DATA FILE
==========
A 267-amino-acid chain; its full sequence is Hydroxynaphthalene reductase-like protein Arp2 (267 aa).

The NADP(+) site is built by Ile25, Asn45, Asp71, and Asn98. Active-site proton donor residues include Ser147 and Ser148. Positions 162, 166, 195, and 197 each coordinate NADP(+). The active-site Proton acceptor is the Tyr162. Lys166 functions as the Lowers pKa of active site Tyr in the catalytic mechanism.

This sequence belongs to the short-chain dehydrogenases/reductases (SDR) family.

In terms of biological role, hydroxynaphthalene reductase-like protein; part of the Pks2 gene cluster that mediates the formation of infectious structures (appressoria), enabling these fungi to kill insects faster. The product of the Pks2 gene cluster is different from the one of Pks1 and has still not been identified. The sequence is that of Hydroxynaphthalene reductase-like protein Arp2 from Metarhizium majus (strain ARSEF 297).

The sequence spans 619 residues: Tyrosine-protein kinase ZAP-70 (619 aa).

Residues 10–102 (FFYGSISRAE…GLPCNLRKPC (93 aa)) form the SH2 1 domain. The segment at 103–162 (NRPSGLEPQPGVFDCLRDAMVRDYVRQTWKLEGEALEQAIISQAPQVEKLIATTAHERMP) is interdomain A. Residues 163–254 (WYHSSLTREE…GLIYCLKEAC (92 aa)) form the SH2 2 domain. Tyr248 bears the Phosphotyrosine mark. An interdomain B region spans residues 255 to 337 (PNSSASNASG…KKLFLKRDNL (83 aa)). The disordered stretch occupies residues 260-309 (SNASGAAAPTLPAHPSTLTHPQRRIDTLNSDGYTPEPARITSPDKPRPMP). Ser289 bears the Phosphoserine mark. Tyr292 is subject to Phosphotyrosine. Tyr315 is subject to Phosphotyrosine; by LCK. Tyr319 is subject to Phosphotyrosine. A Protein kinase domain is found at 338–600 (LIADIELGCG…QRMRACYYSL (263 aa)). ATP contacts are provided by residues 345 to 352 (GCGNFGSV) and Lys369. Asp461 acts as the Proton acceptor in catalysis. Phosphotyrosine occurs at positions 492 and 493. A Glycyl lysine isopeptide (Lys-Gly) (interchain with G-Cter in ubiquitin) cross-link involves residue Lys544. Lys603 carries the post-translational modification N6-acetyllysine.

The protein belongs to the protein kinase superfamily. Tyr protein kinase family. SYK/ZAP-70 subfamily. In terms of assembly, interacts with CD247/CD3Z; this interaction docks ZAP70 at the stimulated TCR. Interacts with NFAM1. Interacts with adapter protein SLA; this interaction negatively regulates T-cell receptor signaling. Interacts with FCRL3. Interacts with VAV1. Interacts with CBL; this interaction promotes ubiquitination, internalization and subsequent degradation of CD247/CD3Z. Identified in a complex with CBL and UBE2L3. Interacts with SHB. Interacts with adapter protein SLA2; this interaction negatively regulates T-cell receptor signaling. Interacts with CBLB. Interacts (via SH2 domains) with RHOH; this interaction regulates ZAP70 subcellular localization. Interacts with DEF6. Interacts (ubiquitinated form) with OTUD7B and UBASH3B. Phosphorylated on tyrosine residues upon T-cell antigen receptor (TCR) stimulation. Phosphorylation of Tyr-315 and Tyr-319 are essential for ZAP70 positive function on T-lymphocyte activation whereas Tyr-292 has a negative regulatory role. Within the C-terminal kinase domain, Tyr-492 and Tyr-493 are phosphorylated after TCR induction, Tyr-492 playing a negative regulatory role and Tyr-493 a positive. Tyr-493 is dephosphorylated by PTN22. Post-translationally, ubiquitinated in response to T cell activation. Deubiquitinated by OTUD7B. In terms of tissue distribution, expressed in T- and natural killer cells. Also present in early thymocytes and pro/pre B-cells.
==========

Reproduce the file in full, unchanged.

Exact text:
A 267-amino-acid chain; its full sequence is Hydroxynaphthalene reductase-like protein Arp2 (267 aa).

The NADP(+) site is built by Ile25, Asn45, Asp71, and Asn98. Active-site proton donor residues include Ser147 and Ser148. Positions 162, 166, 195, and 197 each coordinate NADP(+). The active-site Proton acceptor is the Tyr162. Lys166 functions as the Lowers pKa of active site Tyr in the catalytic mechanism.

This sequence belongs to the short-chain dehydrogenases/reductases (SDR) family.

In terms of biological role, hydroxynaphthalene reductase-like protein; part of the Pks2 gene cluster that mediates the formation of infectious structures (appressoria), enabling these fungi to kill insects faster. The product of the Pks2 gene cluster is different from the one of Pks1 and has still not been identified. The sequence is that of Hydroxynaphthalene reductase-like protein Arp2 from Metarhizium majus (strain ARSEF 297).

The sequence spans 619 residues: Tyrosine-protein kinase ZAP-70 (619 aa).

Residues 10–102 (FFYGSISRAE…GLPCNLRKPC (93 aa)) form the SH2 1 domain. The segment at 103–162 (NRPSGLEPQPGVFDCLRDAMVRDYVRQTWKLEGEALEQAIISQAPQVEKLIATTAHERMP) is interdomain A. Residues 163–254 (WYHSSLTREE…GLIYCLKEAC (92 aa)) form the SH2 2 domain. Tyr248 bears the Phosphotyrosine mark. An interdomain B region spans residues 255 to 337 (PNSSASNASG…KKLFLKRDNL (83 aa)). The disordered stretch occupies residues 260-309 (SNASGAAAPTLPAHPSTLTHPQRRIDTLNSDGYTPEPARITSPDKPRPMP). Ser289 bears the Phosphoserine mark. Tyr292 is subject to Phosphotyrosine. Tyr315 is subject to Phosphotyrosine; by LCK. Tyr319 is subject to Phosphotyrosine. A Protein kinase domain is found at 338–600 (LIADIELGCG…QRMRACYYSL (263 aa)). ATP contacts are provided by residues 345 to 352 (GCGNFGSV) and Lys369. Asp461 acts as the Proton acceptor in catalysis. Phosphotyrosine occurs at positions 492 and 493. A Glycyl lysine isopeptide (Lys-Gly) (interchain with G-Cter in ubiquitin) cross-link involves residue Lys544. Lys603 carries the post-translational modification N6-acetyllysine.

The protein belongs to the protein kinase superfamily. Tyr protein kinase family. SYK/ZAP-70 subfamily. In terms of assembly, interacts with CD247/CD3Z; this interaction docks ZAP70 at the stimulated TCR. Interacts with NFAM1. Interacts with adapter protein SLA; this interaction negatively regulates T-cell receptor signaling. Interacts with FCRL3. Interacts with VAV1. Interacts with CBL; this interaction promotes ubiquitination, internalization and subsequent degradation of CD247/CD3Z. Identified in a complex with CBL and UBE2L3. Interacts with SHB. Interacts with adapter protein SLA2; this interaction negatively regulates T-cell receptor signaling. Interacts with CBLB. Interacts (via SH2 domains) with RHOH; this interaction regulates ZAP70 subcellular localization. Interacts with DEF6. Interacts (ubiquitinated form) with OTUD7B and UBASH3B. Phosphorylated on tyrosine residues upon T-cell antigen receptor (TCR) stimulation. Phosphorylation of Tyr-315 and Tyr-319 are essential for ZAP70 positive function on T-lymphocyte activation whereas Tyr-292 has a negative regulatory role. Within the C-terminal kinase domain, Tyr-492 and Tyr-493 are phosphorylated after TCR induction, Tyr-492 playing a negative regulatory role and Tyr-493 a positive. Tyr-493 is dephosphorylated by PTN22. Post-translationally, ubiquitinated in response to T cell activation. Deubiquitinated by OTUD7B. In terms of tissue distribution, expressed in T- and natural killer cells. Also present in early thymocytes and pro/pre B-cells.